drinkable water without a pronounced odor or taste is suitable as
mixing water for concrete. Mixing water should contain less than 2000
ppm of dissolved solids. Sodium carbonate in the water causes rapid
setting. Sodium and potassium bicarbonates can speed up or slow down
setting times. Large concentrations of carbonates and bicarbonates in
the water can reduce concrete strength. Chloride ions from salt can
corrode embedded steel and sulphates can cause expansion and
deterioration of the concrete. Manganese, zinc, tin, copper and lead
salts can reduce concrete strength and change setting times. Sea water
will corrode reinforced steel and prestressed concrete, and react with
the alkalies in some aggregates. Water containing alkali, organic
material, sugar, oil and algae can reduce concrete strength.
Materials In Concrete.
2.Concrete Aggregates - Concrete Slump.
3.Concrete Placement - Vibration - Hydration.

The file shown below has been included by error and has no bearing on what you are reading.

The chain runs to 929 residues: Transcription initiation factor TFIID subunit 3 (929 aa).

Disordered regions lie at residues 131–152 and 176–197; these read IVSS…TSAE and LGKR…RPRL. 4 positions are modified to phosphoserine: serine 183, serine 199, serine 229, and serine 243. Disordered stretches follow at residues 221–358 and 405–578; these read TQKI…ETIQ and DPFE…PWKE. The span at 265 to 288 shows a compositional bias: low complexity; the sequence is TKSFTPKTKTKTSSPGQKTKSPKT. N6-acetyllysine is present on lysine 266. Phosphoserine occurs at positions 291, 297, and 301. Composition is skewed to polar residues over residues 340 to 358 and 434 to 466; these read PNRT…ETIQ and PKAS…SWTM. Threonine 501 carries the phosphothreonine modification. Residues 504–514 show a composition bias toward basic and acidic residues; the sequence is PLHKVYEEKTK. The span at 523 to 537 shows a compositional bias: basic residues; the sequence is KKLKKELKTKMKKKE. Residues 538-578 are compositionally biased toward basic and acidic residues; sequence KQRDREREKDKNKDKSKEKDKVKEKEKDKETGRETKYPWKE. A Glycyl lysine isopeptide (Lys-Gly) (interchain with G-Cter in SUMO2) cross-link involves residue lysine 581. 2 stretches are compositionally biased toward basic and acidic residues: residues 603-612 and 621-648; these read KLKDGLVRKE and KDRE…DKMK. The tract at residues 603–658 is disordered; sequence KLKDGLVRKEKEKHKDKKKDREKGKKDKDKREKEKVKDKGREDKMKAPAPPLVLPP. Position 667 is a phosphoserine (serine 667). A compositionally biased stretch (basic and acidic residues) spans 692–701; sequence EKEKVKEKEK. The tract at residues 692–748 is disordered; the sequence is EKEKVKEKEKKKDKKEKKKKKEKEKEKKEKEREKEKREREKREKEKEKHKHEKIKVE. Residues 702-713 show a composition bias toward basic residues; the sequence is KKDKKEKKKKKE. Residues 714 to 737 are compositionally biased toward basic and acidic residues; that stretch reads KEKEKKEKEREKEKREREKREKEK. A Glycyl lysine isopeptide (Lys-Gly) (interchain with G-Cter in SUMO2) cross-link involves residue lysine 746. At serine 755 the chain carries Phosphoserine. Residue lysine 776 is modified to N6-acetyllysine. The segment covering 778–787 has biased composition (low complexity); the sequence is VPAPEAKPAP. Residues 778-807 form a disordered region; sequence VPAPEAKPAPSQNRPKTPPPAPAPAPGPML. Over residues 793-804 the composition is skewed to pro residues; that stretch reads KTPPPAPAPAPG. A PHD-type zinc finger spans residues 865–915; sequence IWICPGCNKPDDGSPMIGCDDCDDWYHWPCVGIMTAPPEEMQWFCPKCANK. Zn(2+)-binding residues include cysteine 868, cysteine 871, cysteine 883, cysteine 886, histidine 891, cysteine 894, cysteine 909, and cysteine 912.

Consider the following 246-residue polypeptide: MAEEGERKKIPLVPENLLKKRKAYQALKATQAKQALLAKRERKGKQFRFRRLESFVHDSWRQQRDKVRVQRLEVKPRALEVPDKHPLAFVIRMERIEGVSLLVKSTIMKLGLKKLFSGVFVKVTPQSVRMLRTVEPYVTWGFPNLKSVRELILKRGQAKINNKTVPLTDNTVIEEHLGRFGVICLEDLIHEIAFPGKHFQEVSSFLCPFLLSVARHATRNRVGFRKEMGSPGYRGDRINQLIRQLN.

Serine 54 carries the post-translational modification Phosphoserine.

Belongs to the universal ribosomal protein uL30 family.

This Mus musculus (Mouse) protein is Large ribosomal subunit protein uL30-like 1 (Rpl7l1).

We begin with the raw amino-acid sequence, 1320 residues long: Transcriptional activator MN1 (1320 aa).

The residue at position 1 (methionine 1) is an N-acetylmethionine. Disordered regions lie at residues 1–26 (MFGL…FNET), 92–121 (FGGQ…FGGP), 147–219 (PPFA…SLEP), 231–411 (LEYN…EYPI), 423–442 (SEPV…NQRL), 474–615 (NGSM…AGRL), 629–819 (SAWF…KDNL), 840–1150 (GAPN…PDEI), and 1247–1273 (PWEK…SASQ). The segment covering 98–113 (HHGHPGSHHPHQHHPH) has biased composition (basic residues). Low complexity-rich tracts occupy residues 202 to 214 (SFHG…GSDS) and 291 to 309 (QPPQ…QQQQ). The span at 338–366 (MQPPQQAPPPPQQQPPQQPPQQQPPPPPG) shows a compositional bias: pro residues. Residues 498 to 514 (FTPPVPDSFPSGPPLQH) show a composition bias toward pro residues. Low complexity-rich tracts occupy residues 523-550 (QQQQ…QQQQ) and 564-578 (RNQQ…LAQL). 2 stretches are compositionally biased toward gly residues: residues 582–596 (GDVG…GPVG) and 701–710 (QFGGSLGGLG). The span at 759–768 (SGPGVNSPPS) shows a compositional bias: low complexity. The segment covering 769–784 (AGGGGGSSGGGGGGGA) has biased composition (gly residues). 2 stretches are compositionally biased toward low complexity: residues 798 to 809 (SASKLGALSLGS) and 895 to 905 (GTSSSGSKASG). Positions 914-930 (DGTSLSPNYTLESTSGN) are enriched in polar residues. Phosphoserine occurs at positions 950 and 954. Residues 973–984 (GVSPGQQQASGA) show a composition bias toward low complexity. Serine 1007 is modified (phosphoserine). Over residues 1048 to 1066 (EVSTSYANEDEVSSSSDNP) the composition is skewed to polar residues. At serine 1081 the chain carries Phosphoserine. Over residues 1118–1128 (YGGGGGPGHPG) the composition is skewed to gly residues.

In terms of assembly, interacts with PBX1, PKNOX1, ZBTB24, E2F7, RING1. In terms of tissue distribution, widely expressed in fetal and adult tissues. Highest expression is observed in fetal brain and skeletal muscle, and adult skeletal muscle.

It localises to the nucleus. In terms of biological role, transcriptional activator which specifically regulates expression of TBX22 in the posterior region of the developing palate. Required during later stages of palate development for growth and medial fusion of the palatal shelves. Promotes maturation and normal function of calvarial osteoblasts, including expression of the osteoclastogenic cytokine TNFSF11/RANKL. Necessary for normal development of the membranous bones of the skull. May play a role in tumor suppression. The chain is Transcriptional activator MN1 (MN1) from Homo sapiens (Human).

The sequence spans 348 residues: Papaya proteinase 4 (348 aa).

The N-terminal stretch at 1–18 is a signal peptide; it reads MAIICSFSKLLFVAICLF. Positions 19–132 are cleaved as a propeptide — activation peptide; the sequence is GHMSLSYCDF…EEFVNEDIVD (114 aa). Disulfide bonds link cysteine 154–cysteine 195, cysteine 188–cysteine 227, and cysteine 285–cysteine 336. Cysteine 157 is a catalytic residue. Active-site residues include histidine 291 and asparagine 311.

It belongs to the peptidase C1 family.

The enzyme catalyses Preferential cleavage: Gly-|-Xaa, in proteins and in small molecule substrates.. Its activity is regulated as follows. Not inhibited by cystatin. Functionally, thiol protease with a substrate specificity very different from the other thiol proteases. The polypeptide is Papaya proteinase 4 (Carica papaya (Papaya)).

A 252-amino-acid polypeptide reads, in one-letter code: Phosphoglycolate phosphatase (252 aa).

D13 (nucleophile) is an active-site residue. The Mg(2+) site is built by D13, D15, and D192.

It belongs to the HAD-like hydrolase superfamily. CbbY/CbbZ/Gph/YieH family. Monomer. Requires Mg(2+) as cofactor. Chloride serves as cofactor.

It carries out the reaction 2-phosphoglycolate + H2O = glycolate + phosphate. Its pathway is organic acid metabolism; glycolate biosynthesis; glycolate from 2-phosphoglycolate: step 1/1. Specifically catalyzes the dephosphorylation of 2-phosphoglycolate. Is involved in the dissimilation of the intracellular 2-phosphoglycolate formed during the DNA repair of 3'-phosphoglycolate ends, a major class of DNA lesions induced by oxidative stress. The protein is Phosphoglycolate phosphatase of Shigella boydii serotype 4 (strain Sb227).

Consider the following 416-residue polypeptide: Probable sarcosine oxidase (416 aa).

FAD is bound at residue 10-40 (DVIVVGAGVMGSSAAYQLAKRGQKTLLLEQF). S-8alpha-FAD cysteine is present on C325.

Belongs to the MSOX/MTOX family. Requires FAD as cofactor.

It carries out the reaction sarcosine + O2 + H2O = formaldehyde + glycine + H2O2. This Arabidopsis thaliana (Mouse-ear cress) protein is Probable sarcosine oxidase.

4.Types of Portland Cement - Concrete Moisture & Cracking.
5.Watertight Concrete - Supplementary Cementing Materials.
6.Supplementary Cementing Materials.
7.Chemicals That Damage Concrete.
8.Concrete Aggregate Properties.
9.Angular & Smooth Aggregate Properties.
12.Air Entraining Admixtures.
13.Air Entraining Admixtures Continued.
14.Conditions Affecting Concrete Air Volume.
15.Superplasticizers & Other Admixtures.
16.Ordering & Mixing Concrete.
17.Concrete Mixing - Subgrade Preparation.
18.Subbase Preparation - Concrete Placement.
22.Hot Weather Concreting.
23.Cold Weather Concreting.
24.Concrete Slump Test.